Every 65 seconds, someone receives a new Alzheimer’s diagnosis, and by 2050, it’s estimated an American will be diagnosed with the disease every 33 seconds. Most people die within 4-8 years of being diagnosed with Alzheimer’s disease, though some live as long as 20 years. Recent data show that a timely diagnosis and lifestyle modifications may help slow the progression of the disease.
The effects of the disease are devastating, with patients often not recognizing loved ones or themselves, and being unable to perform everyday tasks. It’s degenerative, which means it deteriorates the brain over time, and there’s no known cure to reverse or stop its effects.
Taking back power
After spending a career working as a nurse and in other healthcare roles, Geri Taylor, 78, recognized that she was experiencing the early effects of Alzheimer’s a decade ago. Additionally, her dad had the disease, and she eventually found out her mother also carried the ApoE4 gene, making Geri 10-15 times more likely to develop Alzheimer’s disease.
Clinical trials help researchers and doctors know whether an investigational medicine works, if it works better in some people than others, and which dose of an investigational medicine will be safe for the people who take it.
In 2017, Taylor applied to participate in a clinical trial for an Alzheimer’s drug at Yale New Haven Hospital in Connecticut. In the screening for the study, she found she carried dual copies of the ApoE4 gene and had amyloid plaque buildup in her brain.
The discovery was bittersweet, because it meant she was in the early stages of developing Alzheimer’s disease, but it also qualified her for the study.
“There was no question about it — I had to get into a trial, which is all we’ve got for now,” Taylor said. “That way, I can try to make it better for myself and family, and other people down the road.”
For the 15-20 percent of people over age 65 who, like Geri, have mild cognitive impairment — an early sign of Alzheimer’s disease — clinical trials offer hope.
“One really significant thing I’ve noticed is the psychological benefit of being tested,” said Jim Taylor, Geri’s husband. “Bringing [Geri] home after she’s had her transfusions at Yale, sometimes I feel like I’m riding home with Madame Curie; she’s on a team, she’s at the bench with all the researchers, and she’s doing what she can to help. It’s tremendous.”
The clinical trial Geri is currently participating in needed 3,500 participants to proceed with its third phase. Geri and her husband Jim thought that benchmark would be achieved in a matter of weeks, given the amount of publicity the Phase II trial received.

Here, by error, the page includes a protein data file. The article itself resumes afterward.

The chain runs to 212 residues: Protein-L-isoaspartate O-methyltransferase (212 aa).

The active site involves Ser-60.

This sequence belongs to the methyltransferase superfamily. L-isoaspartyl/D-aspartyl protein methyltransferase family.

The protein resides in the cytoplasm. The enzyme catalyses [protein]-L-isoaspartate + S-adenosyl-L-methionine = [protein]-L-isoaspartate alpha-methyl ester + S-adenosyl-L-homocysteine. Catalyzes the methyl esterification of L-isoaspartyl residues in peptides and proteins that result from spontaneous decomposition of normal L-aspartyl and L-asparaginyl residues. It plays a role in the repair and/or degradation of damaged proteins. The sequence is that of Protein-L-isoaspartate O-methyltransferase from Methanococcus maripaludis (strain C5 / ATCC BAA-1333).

“It took 36 months,” said Jim, 75.
Lack of participation in Alzheimer’s clinical trials is a serious problem for researchers trying to develop and test potentially life-changing treatments, and a lot of the hesitation stems from lack of awareness.
“One of the biggest issues, and why it takes so long to make a lot of strides, is that it’s challenging for us to encourage people to participate,” said Jessica Branning, CEO of ClinCloud Clinical Research. “Our hope is that we can educate people and show them how important it is that they participate, so that we can get medications out to everybody.”
Jim and Geri Taylor are doing their part to encourage more seniors to aid in Alzheimer’s research. Since Geri was diagnosed, they’ve spoken to over 10,000 people directly about the issue, and allowed a New York Times reporter to shadow them for a year, which resulted in a long-form piece and 12-page special section that ran in 2017.
“A lot of people just aren’t informed — if they knew about the solution or counter to their concerns, I think many more people would be in trials,” Jim said. “For instance, some people are concerned about expense.” Quite the contrary, clinical trial participants receive extensive care at no cost as part of the study.
Jim and Geri say they’ve met a lot of seniors who are interested in the benefits of receiving experimental treatments but are worried about the clinical trial process and feeling like guinea pigs in an experiment. But Geri says participating in clinical trials ranks among the most uplifting and encouraging experiences of her life. It is important to know that the trial expert will review all of the risks and benefits with you in person, so you can make an informed decision about participation.
“The people who are running the trials, they really want the treatment to work out, both for you and for everybody,” she said. “You feel like there’s a team that is helping you, even boosting you along. You even kind of get to know the other people participating in the trial, and it becomes a sort of community.”
Care no matter what
Some also say they’re worried about joining a trial and being placed in the placebo group, but that’s becoming less of a cause for concern.
“If you don’t participate in a research study, you’re 100 percent not going to receive any potential new treatment,” Branning said. “Whereas if you do participate, you have a 50 percent — or even higher — chance of receiving the treatment.”
Many Alzheimer’s trials are creating ways for all participants to receive care at some point, even if they’re in the control group. For instance, in the first trial Geri took part in, if it was revealed she was receiving a placebo treatment, she would still be entitled to one year of treatment with the trial drug after the yearlong study period concluded.
Learn more and see if there is a clinical trial for you today by visiting trials.lillytrialguide.com or calling 1-800-LillyRx (545-5979).